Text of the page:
Sunday, 6 May 2012

Podcast: Charles Hively of 3x3

Recently, an interview with Charles Hively (from 3x3) was recommended to us in the form of a podcast on Escape From Illustration Island.

On the podcast, Charles goes through his background and experiences as a designer and illustrator, and goes on to talk about issues such as self promotion for illustrators, and how competitions can be a good way to get your work shown. 

Hively runs 3x3 magazine which is dedicated to contemporary illustration, and has an extensive design career spanning 40 years. On the podcast, he spoke about his background in design and all the different jobs he'd done, leaving us in no doubt he knew what he was talking about. As he is and rt director at the moment, a lot of his advice came from that perspective.

He went on to talk about self promotion for illustrators. What I thought was really interesting about this was that he compared the sort of self promo illustrators do to self promo photographers do. He mentioned that for every 10 emails he gets from photographers, he only gets 1 from an illustrator. I had never really thought about the fact that illustrators aren't the only freelancers sending their work to art directors, and you're almost in competition for their time in that case. Throughout the podcast he recommended that illustrators look at the sort of things that photographers to to promote their work, get work, an how they handle the business/money side of the work as they tend to be a bit more business orientated in his opinion.

Some of the his tips for promotion were:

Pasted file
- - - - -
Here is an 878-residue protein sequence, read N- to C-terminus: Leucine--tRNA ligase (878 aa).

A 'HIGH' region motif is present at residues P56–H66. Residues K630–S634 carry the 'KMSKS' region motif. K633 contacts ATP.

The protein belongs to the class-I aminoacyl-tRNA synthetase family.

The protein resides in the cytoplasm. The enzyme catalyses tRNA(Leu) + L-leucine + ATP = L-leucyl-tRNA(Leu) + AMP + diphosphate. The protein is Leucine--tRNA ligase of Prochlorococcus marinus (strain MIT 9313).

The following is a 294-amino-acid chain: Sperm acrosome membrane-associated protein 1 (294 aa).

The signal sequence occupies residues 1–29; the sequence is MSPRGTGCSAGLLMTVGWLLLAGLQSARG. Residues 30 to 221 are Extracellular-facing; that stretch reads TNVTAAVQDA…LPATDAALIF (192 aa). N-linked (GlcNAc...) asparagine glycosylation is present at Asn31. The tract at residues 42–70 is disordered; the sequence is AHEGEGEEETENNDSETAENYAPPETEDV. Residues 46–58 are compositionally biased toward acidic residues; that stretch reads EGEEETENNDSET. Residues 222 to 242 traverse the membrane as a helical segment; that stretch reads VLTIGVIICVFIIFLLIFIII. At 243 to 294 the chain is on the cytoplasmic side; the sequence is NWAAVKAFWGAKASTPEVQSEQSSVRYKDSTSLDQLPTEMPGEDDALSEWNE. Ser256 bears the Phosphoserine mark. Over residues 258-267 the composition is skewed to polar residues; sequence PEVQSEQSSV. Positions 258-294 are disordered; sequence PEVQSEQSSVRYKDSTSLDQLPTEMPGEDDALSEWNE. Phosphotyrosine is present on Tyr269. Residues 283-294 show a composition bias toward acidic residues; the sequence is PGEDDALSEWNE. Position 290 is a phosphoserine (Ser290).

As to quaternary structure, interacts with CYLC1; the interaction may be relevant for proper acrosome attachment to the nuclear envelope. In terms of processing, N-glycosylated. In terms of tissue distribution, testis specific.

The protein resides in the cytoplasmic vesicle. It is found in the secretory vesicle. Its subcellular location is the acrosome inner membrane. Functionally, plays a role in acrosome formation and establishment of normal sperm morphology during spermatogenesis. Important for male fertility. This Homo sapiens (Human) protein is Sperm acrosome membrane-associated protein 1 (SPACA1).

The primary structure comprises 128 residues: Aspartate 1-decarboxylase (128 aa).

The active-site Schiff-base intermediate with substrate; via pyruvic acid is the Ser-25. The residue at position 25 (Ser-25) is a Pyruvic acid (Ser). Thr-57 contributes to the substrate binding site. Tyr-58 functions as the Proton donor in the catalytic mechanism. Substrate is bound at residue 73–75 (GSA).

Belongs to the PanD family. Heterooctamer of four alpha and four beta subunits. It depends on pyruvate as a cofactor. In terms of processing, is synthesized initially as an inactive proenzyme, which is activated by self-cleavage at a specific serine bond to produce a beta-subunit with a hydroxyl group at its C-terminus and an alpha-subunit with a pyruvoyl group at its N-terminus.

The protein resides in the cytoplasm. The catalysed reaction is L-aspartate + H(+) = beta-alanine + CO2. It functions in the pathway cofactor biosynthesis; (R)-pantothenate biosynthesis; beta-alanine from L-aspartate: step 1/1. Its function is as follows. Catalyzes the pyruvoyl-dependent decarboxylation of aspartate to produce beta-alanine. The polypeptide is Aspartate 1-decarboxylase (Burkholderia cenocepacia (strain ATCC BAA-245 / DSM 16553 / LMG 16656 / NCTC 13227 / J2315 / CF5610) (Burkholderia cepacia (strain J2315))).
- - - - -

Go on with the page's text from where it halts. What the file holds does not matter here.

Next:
• to not email out 1000's of the same email, just focus on people you really want to work with
  • Hand write or personalise your mail to art directors; send them something unique and memorable
  • In your portfolio, don't just pick your favourite piece of work; pick ones that solve a problem or answer the brief the best
  • credit art directors you've worked with as it's a 3rd party endorsement
  • constantly promote yourself, once a month or at least three times a year
  • be prepared to spend some money doing this
  • think with a business mind e.g. take someone to lunch and see it as an investment
  • don't use a Christmas card as self promo

He said that a survey found that illustrators on average spent only $500 (~£315) a year on promo, and that it should be a lot more than that, which is really something I need to think about for the future.

He then went on to talk about websites, and again brought up the standard of photographers sites, and suggested illustrators take some pointers from them. The main points he made were: 

  • that sites should be very easy to access and navigate, without things that take a while to load as art directors generally just don't have the time 
  • don't be shy, list your clients and any awards you have won
  • AD's will look for the weakest piece to know what's the least they can expect from you, and if there's even one really bad piece of work in there, they won't take the risk, so get rid of it

And finally, he spoke a little bit about money, and how illustrators shouldn't be afraid to negotiate for more money. He brought up the amount of money photographer can command, and made the point that as an illustrator you have to do the work of a whole team on a photo shoot. You have to decide the setting, what someones going to look like, the colours etc. and are creating something totally unique, so you shouldn't be afraid to ask a fair price for that.
 He also brought up the point that if we all demanded higher pay, it would raise standards for the industry. This is something I've hard a lot about in the recent months and is really something to think about.

Overall, I thought the podcast was really helpful and informative, and he gave a frank opinion on various matters which has given me a lot to think about, especially in the area of self promotion.

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